munist investigations in the
'50s.
Wilkins was president of
the University's NAACP
chapter during the early '50s
and petitioned the Board of
Regents on behalf of the three
professors honored by the lec-
ture. Wilkins, who won a
k Pulitzer Prize for his coverage
of the Watergate scandal, drew
on his experience at the
University to deliver a mes-
sage about American citizen-
Wilkins ship, race relations and the
implications of the nation's changing demographics.
"Somehow we have to figure out how to negotiate the next
50 years - that Americans come in all colors and that we're
not afraid of each other because if we are, we'll tear each
other apart," Wilkins said. "This is the most difficult task,
Sause I don't think any other country has done it."
ilkins spoke to a nearly silent audience when he said he
didn't believe he ever encountered a black adult who worked
for the University during his seven years as a student.
"(While I was a student here) I never read one book, essay,
play or poem by a human being that was not white," Wilkins
said. "Nor do I remember any textbook that asserted that any
black person had done anything of value ... until I studied
Brown vs. Board of Education in my constitutional law class."
Wilkins said the country is not currently immune to the
See LECTURE, Page 7

A

Delicate

Balance

SUMAKO KAWAIAl/Daily
"The law school
has presented no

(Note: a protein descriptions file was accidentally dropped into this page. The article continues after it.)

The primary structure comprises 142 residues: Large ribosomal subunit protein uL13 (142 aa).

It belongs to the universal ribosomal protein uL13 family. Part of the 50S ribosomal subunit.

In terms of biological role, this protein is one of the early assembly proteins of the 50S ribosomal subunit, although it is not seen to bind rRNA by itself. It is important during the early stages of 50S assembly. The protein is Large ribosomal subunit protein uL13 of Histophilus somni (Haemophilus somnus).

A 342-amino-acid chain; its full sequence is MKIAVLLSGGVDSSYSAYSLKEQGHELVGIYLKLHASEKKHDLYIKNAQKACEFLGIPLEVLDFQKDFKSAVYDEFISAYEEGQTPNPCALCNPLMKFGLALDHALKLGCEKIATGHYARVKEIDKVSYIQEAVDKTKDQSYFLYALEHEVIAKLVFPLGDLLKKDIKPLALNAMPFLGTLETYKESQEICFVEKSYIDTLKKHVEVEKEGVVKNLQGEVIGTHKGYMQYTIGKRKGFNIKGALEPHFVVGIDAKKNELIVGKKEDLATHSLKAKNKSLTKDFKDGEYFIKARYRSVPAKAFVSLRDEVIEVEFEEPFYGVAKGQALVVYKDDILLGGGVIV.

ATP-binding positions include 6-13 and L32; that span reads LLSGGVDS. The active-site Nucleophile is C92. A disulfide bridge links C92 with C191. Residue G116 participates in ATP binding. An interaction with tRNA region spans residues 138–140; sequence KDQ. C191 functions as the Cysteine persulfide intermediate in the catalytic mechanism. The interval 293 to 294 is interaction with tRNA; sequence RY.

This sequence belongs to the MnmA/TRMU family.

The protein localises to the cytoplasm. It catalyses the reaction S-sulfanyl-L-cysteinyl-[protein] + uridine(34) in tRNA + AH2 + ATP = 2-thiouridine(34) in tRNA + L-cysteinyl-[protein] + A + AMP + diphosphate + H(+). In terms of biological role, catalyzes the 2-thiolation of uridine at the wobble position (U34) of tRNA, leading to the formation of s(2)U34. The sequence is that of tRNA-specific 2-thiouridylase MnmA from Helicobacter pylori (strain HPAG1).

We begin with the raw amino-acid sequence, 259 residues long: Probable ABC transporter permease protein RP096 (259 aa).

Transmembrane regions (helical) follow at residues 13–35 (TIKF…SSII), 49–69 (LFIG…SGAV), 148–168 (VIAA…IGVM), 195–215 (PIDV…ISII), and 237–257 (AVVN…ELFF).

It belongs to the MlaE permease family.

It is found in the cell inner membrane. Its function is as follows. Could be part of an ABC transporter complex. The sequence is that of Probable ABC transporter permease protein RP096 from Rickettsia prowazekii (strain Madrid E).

compelling
justifrication ..
that allows it to
continue to
elevate some
races over
others"
- From Hopwood v.
Texas, 1996

Carl Cohen, Residential College professor of philosophy and politics, resides in a house overlooking
Nichols Arboretum. Cohen is an outspoken critic of racial preferencing policies in higher education.

Hopwood decision changing education

By Katie Wang
Daily Staff Reporter
Exactly one year ago today, the heated issues
surrounding affirmative action crashed to the
shores of higher education, bringing to light
many questions surrounding the future and
effectiveness of such programs.
In the case Hopwood v. Texas, the U.S. Court
of Appeals for the 5th Circuit found that the
admissions policies of the University of Texas in
Austin discriminated against white and Asian
American applicants. Cheryl Hopwood, a white
female applicant, sued the Texas School of Law
after she was rejected by the school. She
accused the defendants of giving substantial
racial preferences in their admissions program.
Although the ruling applied only to pub-

lic universities represented by the 5th